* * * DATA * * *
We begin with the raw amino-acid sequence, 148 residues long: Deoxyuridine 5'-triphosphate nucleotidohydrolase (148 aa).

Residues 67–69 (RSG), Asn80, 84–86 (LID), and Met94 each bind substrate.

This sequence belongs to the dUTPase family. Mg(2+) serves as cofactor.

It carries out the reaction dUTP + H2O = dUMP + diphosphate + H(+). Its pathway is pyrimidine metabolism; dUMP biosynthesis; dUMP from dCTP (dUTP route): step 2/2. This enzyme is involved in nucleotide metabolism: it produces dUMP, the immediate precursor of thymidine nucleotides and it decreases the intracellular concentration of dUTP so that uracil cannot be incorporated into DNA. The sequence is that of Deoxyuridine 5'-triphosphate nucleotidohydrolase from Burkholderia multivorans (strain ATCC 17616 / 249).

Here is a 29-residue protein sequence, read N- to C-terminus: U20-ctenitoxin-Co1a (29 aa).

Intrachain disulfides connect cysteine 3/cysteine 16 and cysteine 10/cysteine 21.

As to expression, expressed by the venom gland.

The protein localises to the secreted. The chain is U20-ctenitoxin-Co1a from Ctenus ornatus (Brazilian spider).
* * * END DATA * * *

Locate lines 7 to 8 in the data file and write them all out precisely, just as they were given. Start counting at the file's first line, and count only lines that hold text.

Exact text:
As to expression, expressed by the venom gland.

The protein localises to the secreted. The chain is U20-ctenitoxin-Co1a from Ctenus ornatus (Brazilian spider).